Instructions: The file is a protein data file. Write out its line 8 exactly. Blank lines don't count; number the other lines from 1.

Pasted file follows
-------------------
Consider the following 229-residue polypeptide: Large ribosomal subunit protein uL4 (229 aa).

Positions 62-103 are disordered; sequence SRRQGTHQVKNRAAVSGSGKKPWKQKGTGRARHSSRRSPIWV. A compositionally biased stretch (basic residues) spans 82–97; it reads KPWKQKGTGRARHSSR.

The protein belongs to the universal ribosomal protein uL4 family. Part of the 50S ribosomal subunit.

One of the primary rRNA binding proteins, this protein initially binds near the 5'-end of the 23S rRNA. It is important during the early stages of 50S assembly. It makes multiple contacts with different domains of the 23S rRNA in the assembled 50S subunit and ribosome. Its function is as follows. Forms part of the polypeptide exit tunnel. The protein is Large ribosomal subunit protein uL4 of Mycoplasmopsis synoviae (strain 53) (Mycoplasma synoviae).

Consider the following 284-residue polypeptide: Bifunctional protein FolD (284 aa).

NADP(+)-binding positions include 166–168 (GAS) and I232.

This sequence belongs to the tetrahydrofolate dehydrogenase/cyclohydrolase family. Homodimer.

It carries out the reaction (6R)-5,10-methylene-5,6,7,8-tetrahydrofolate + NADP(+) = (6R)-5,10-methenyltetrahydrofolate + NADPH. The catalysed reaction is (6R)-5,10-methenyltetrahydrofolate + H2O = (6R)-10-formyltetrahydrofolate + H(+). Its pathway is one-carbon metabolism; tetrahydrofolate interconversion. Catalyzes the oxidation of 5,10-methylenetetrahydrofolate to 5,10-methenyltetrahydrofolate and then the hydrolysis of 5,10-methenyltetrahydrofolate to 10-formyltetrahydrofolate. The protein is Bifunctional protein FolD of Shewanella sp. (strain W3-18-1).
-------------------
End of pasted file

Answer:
It carries out the reaction (6R)-5,10-methylene-5,6,7,8-tetrahydrofolate + NADP(+) = (6R)-5,10-methenyltetrahydrofolate + NADPH. The catalysed reaction is (6R)-5,10-methenyltetrahydrofolate + H2O = (6R)-10-formyltetrahydrofolate + H(+). Its pathway is one-carbon metabolism; tetrahydrofolate interconversion. Catalyzes the oxidation of 5,10-methylenetetrahydrofolate to 5,10-methenyltetrahydrofolate and then the hydrolysis of 5,10-methenyltetrahydrofolate to 10-formyltetrahydrofolate. The protein is Bifunctional protein FolD of Shewanella sp. (strain W3-18-1).